‘You love him, really, don’t you pet?’ Mum’s words chased Khalil’s memory out of my head. Mum was smiling at Jack.
‘No,’ I laughed. For a moment I thought she had read my mind, ‘I hate him.’
‘I hate you too,’ Jack muttered.
I left the living to get changed.
As I was walking up the stairs, I heard them talking about Khalil. It was the same old, same old. So many good English lads and look what she picks! What could she possibly find in someone like him? I wanted to shout at them today and tell them, in Khalil’s words, Love cannot be found, it finds you. But I kept quiet and ran upstairs, thinking, there’s no point Mandy, just forget them.
After a few drinks at home, we went out to The George and Dragon. As soon as Jack walked into the pub, everyone started clapping and cheering.
The pub was well past its heyday. The tables wobbled, and most of the chairs creaked and pinched your behind when you sat on them. The cushioned seating in the alcoves that ran around the walls of the pub had long since stiffened, or had been ripped out in places. A large portrait of Queen Victoria hung from the wall above the bar. All around the pub, on either side of the bar, were fading black and white framed photographs of British soldiers posing in faraway lands.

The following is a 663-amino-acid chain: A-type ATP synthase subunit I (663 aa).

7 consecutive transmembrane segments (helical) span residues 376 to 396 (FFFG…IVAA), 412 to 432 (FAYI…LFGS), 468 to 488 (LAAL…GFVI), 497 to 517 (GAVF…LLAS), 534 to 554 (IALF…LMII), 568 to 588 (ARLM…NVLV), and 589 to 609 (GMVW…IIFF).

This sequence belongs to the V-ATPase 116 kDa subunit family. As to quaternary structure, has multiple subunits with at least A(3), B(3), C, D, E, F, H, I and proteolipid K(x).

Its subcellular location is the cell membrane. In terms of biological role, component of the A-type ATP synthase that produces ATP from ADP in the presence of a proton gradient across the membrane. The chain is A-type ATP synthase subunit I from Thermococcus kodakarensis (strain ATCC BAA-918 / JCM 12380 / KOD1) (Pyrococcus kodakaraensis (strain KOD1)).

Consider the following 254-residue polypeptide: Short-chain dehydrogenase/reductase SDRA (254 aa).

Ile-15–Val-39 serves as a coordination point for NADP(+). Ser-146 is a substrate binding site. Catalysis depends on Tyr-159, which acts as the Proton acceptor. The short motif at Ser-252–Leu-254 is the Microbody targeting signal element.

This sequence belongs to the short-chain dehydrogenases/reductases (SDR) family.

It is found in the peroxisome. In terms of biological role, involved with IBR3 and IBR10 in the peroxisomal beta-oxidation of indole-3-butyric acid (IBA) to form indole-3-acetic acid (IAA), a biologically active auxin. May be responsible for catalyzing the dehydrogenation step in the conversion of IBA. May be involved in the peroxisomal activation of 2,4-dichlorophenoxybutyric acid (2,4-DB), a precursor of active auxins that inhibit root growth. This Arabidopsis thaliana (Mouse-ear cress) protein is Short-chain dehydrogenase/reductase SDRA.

A special table in an alcove had been reserved for us. It had two bottles of Champagne on it. Jack opened a bottle with a loud pop, spraying cheering faces.
The pub was full of Jack look-alikes. Some of them had seen me with my lover. I could feel the burning venom of their thoughts.
‘Chill, sis,’ Jack said, pouring champagne into a glass and pushing it to me.
‘You know I don’t like crowds,’ I protested. ‘Especially this bunch of EDLers; this bunch of racists.’
‘Loosen up, lassie,’ dad said, tickling my nose with his tobacco-stained joiner’s finger.
And then, as ever, dad’s teddy bear face, with its missing front teeth, took all my bitterness away.
‘Come on, Mandy, join the party,’ Mum said, snuggling up to me, her worn out, night shift eyes suddenly coming to life.